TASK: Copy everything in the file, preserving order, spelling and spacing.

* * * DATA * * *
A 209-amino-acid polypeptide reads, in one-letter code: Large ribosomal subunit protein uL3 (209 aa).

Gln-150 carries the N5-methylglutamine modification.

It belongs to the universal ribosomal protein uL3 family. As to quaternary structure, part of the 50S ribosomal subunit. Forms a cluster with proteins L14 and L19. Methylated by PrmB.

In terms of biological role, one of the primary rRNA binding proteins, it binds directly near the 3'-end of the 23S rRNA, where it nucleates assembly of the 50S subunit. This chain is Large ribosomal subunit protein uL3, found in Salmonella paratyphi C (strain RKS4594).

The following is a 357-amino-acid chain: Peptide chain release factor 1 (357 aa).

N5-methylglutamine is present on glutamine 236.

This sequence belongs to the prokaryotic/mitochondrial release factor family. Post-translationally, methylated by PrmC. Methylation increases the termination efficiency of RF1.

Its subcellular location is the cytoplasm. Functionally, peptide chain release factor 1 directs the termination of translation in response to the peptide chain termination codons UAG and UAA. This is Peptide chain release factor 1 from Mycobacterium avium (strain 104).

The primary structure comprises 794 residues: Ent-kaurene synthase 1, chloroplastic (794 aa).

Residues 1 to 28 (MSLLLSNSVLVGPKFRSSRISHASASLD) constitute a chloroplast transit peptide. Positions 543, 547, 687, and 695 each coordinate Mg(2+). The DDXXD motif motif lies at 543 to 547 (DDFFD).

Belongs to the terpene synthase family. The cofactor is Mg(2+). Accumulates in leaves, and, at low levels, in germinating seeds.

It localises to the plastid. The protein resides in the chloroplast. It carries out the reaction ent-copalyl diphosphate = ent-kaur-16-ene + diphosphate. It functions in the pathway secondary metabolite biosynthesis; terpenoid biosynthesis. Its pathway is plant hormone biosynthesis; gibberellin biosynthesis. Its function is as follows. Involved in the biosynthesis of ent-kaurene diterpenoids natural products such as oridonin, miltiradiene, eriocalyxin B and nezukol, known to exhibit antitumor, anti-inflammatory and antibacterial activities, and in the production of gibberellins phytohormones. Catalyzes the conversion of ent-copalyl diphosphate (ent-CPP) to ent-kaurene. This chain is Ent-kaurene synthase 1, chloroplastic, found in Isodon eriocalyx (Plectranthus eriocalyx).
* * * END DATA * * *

A 209-amino-acid polypeptide reads, in one-letter code: Large ribosomal subunit protein uL3 (209 aa).

Gln-150 carries the N5-methylglutamine modification.

It belongs to the universal ribosomal protein uL3 family. As to quaternary structure, part of the 50S ribosomal subunit. Forms a cluster with proteins L14 and L19. Methylated by PrmB.

In terms of biological role, one of the primary rRNA binding proteins, it binds directly near the 3'-end of the 23S rRNA, where it nucleates assembly of the 50S subunit. This chain is Large ribosomal subunit protein uL3, found in Salmonella paratyphi C (strain RKS4594).

The following is a 357-amino-acid chain: Peptide chain release factor 1 (357 aa).

N5-methylglutamine is present on glutamine 236.

This sequence belongs to the prokaryotic/mitochondrial release factor family. Post-translationally, methylated by PrmC. Methylation increases the termination efficiency of RF1.

Its subcellular location is the cytoplasm. Functionally, peptide chain release factor 1 directs the termination of translation in response to the peptide chain termination codons UAG and UAA. This is Peptide chain release factor 1 from Mycobacterium avium (strain 104).

The primary structure comprises 794 residues: Ent-kaurene synthase 1, chloroplastic (794 aa).

Residues 1 to 28 (MSLLLSNSVLVGPKFRSSRISHASASLD) constitute a chloroplast transit peptide. Positions 543, 547, 687, and 695 each coordinate Mg(2+). The DDXXD motif motif lies at 543 to 547 (DDFFD).

Belongs to the terpene synthase family. The cofactor is Mg(2+). Accumulates in leaves, and, at low levels, in germinating seeds.

It localises to the plastid. The protein resides in the chloroplast. It carries out the reaction ent-copalyl diphosphate = ent-kaur-16-ene + diphosphate. It functions in the pathway secondary metabolite biosynthesis; terpenoid biosynthesis. Its pathway is plant hormone biosynthesis; gibberellin biosynthesis. Its function is as follows. Involved in the biosynthesis of ent-kaurene diterpenoids natural products such as oridonin, miltiradiene, eriocalyxin B and nezukol, known to exhibit antitumor, anti-inflammatory and antibacterial activities, and in the production of gibberellins phytohormones. Catalyzes the conversion of ent-copalyl diphosphate (ent-CPP) to ent-kaurene. This chain is Ent-kaurene synthase 1, chloroplastic, found in Isodon eriocalyx (Plectranthus eriocalyx).